Sailing Lake Michigan

[Guest post by Dave Worfel of Whitehall Michigan]

My wife and I are retired and we spend summers on our thirty-six foot sailboat Amadeus. Home port is Whitehall, Michigan where we’ve kept a boat for close to 30 years. Whitehall sits on the shores of White Lake, which provides a channel to the broad expanses of Lake Michigan and the other Great Lakes.

I’ve been sailing since I was a kid and the lifestyle now provides me a great window to endless scenes around Lake Michigan that beg to be sketched and painted. The drawings here follow this summer’s sailing season.

Early season at the marina is a flurry of activity. Boats are launched and elbow grease liberally applied. Here, an owner scrapes varnish to refinish the wood. His work, and for us all who live life on a boat, is part of a yearly cycle that starts in April and ends in October before the winter’s deep freeze.

Our boat went in the water in mid-May, but many were still ashore in mid-June. From our boat, I sketched the boats that won’t see water this season and will sit out the summer season in the back corner of the marina’s storage area.

More boats waiting for owners’ care and water under their keels

In late June we headed from Whitehall for the north end of Lake Michigan. Our goal for this year’s trip: Beaver Island. Outbound from White Lake into Lake Michigan we pass the White River Light.

The light is rumored to be haunted. I’ve been there a lot of times…no ghosts. Ghosts or no, the light is a great landmark and a comforting welcome home at the end of trips on Lake Michigan. 

North on Lake Michigan, our first stop was Ludington. Ludington was once home to ferries that provided a shortcut across Lake Michigan for rail cars heading to and from Wisconsin. Rail cars are gone. The remaining ferry, the Badger, carries summer tourists and their autos to and from Wisconsin daily. The Badger also hauls large trucks and oversized cargo… lately windmill blades and tower sections. The Spartan (pictured above), no longer in operation, is used for parts to keep the Badger running.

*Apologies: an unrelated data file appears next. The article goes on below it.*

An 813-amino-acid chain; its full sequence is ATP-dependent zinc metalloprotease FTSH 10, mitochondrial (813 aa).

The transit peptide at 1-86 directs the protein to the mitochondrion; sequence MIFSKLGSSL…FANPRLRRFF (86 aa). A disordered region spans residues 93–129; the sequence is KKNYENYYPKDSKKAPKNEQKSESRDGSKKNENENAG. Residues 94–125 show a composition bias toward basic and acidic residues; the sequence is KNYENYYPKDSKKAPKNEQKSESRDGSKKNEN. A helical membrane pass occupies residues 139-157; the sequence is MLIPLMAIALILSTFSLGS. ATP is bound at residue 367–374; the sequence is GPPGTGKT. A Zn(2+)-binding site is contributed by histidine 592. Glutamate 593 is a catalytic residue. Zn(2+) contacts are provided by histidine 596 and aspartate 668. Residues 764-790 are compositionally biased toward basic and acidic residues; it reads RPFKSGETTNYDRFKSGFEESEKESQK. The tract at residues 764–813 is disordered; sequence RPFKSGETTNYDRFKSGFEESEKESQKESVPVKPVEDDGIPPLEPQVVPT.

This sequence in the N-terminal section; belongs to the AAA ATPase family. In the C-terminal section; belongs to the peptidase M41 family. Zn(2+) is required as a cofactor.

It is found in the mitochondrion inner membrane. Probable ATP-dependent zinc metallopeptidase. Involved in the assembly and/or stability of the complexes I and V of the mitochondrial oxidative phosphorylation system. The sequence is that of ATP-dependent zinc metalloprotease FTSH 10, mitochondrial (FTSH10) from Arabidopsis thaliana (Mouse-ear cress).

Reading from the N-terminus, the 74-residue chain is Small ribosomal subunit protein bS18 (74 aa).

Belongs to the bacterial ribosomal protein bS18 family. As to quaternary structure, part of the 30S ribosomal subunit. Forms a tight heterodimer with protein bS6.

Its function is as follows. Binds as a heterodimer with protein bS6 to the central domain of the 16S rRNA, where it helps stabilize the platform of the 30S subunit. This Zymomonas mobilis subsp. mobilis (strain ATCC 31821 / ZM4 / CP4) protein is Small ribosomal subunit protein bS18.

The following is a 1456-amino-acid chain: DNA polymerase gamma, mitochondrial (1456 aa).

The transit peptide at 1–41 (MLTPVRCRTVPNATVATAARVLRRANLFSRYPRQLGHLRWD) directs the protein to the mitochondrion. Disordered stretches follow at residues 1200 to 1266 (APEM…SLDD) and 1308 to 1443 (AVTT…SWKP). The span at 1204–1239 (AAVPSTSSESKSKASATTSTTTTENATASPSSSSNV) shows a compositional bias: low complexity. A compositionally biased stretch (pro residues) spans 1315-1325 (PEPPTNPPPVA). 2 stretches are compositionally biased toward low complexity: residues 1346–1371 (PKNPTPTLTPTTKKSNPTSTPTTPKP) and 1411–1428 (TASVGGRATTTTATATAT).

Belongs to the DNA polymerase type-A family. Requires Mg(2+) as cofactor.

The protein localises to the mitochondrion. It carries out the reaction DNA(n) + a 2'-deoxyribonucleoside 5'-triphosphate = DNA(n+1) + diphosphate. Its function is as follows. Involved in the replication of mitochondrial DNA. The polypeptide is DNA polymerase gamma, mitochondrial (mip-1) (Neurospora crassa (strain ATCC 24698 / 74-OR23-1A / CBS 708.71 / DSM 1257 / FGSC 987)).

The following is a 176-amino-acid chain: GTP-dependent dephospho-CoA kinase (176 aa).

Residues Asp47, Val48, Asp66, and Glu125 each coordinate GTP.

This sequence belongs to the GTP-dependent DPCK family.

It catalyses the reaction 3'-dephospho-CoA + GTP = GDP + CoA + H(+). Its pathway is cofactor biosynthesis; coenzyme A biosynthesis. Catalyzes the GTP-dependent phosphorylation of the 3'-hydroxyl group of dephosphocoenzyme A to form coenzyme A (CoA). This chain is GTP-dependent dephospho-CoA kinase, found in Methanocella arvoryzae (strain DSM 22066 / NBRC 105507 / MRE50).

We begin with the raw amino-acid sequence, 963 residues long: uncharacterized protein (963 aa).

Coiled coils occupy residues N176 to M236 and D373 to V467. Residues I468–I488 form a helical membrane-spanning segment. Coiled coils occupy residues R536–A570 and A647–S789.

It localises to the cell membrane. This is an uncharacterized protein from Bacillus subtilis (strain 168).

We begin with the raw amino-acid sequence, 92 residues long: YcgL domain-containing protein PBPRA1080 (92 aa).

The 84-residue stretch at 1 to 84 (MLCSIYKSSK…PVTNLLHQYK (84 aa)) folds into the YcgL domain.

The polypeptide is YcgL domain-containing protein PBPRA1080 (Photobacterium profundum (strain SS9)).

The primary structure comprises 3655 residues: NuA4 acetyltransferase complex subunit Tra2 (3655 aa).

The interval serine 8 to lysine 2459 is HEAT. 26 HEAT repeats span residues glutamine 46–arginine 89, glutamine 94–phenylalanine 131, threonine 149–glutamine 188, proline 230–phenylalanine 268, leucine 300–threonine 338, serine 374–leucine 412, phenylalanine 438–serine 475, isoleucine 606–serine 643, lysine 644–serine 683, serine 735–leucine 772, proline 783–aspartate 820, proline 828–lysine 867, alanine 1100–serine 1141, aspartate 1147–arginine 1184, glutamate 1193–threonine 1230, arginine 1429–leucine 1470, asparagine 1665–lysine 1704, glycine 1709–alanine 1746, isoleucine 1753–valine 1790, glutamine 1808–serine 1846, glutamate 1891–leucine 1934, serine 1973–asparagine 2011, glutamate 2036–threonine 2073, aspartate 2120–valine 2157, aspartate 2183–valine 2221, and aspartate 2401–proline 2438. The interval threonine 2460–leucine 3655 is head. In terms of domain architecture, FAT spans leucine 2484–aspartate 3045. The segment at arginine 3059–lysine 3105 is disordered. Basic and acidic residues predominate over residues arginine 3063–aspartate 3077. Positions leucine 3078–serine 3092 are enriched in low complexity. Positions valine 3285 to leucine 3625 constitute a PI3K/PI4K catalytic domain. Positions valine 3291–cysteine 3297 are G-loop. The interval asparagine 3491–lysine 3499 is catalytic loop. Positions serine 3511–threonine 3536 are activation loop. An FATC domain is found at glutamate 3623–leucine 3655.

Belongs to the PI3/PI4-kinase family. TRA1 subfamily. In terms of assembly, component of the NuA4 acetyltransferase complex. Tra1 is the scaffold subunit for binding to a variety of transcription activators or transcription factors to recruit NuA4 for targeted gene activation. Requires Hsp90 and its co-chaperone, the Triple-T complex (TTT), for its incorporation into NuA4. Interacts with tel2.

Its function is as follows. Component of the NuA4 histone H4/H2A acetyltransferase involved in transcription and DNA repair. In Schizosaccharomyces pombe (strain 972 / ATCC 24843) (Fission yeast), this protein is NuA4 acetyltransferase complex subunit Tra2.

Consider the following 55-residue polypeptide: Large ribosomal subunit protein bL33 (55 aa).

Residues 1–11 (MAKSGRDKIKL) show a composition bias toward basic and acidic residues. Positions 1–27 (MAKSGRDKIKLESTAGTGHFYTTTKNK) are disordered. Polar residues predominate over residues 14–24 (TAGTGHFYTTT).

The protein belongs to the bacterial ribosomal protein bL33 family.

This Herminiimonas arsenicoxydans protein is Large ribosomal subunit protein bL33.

We used to buy fresh fish at the Fish House on the Ludington dock, but the place has long closed its doors.

After another day on the water we spent the night in Frankfort, Michigan. Shortly after sunrise as we headed offshore, Frankfort recedes in the distance and a freighter heads south.

Through the long Manitou Passage—between the eastern shore of Lake Michigan and North and South Manitou Islands, we continued on to Charlevoix, Michigan. The Passage can be home to rough seas and bad weather. This year we motored through the passage with no wind and smooth seas.

Charlevoix’s waterfront on Round Lake

We were lucky to find a slip in Charlevoix’s downtown municipal marina. The marina is a great place to watch the waterfront, the hundreds of boats large and small, and the endless stream of summer tourists.

Fourth of July weekend was in Petroskey, Michigan. I drew downtown from the cockpit of our boat.

Then up Traverse Bay for Beaver Island—our most northern point for this year’s trip. Beaver Island, a quaint backwater, hasn’t much changed since I first saw it almost 60 years ago with my parents and brother. In the mid-1800s, the island was home to an isolated Mormon kingdom. Then it became the largest supplier of freshwater fish in the United States. The Mormons are long gone, as is the fishing industry. Today it’s a rustic island, with a quaint little town, summer homes, and tourists who arrive by boat, ferry, and air.

Ruby Ann and Bob S are rusting relics from Beaver Island’s fishing industry heyday. Boats were enclosed because fishermen braved the sometimes violent waters of Lake Michigan year round.

Back across Lake Michigan to Northport, on the southern tip of Grand Traverse Bay, I sketched Optimist dingies, that are used to teach kids how to sail.

We began our return trip south, stopping in Leland’s sheltered port.

There’s only one company that still operates a fishing boat from the docks. The buildings are now populated by t-shirt and souvenir shops…and tourists.

Homeward bound, we rounded Big Point Sable Lighthouse, returning to our home port in late July. Summer season is coming to an end. We’ve traveled over 900 miles in the boat this year.

Our marina is a flurry of activity as boats are prepped to be pulled from the water. Taking a break from getting Amadeus ready for winter, I did one last sketch—our marina’s floating gas dock.

Dave Worfel, when not on his boat, lives in Rockford, Michigan. He is a Regional Correspondent for Urban Sketchers Midwest, where many of these images were originally blogged individually. Find out more about Dave through his Meet the Correspondent.


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